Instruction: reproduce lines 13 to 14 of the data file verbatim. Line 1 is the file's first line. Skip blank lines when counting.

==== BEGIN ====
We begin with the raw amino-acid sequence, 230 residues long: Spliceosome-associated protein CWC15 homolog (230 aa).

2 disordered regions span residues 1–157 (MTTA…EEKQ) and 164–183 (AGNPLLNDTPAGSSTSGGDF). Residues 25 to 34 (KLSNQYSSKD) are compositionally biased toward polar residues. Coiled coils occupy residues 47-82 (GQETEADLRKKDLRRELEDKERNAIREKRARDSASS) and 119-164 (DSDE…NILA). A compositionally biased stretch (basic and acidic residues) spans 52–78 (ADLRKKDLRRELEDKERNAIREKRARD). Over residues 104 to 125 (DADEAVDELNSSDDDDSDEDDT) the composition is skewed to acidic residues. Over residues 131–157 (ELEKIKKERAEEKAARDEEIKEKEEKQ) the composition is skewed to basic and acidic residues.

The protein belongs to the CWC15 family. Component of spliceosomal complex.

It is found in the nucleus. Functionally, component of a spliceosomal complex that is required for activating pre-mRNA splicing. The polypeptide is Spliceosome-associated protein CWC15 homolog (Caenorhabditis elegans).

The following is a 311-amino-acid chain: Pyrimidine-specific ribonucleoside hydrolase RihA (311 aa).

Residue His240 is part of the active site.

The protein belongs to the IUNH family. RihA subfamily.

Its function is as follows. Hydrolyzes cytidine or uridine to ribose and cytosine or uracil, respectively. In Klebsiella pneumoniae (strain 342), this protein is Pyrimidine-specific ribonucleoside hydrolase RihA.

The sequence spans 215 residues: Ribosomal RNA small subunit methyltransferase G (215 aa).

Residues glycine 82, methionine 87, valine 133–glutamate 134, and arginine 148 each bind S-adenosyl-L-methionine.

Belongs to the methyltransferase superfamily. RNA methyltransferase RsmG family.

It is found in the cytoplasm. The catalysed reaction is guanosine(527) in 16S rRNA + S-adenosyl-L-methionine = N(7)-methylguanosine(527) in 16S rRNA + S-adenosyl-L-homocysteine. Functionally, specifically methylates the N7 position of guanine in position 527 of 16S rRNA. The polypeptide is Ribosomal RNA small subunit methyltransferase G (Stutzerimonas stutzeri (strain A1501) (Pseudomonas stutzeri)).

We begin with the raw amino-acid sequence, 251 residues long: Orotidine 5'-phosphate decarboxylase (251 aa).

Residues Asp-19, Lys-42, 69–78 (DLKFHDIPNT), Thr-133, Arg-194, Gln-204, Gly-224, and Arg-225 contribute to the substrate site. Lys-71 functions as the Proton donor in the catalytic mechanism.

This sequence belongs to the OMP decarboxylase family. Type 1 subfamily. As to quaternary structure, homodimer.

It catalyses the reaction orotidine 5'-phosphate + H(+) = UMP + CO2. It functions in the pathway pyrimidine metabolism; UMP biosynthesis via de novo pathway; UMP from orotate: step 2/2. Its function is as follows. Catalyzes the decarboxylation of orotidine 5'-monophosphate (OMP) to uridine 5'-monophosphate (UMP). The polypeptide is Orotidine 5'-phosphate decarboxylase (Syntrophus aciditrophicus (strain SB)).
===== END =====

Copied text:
We begin with the raw amino-acid sequence, 251 residues long: Orotidine 5'-phosphate decarboxylase (251 aa).

Residues Asp-19, Lys-42, 69–78 (DLKFHDIPNT), Thr-133, Arg-194, Gln-204, Gly-224, and Arg-225 contribute to the substrate site. Lys-71 functions as the Proton donor in the catalytic mechanism.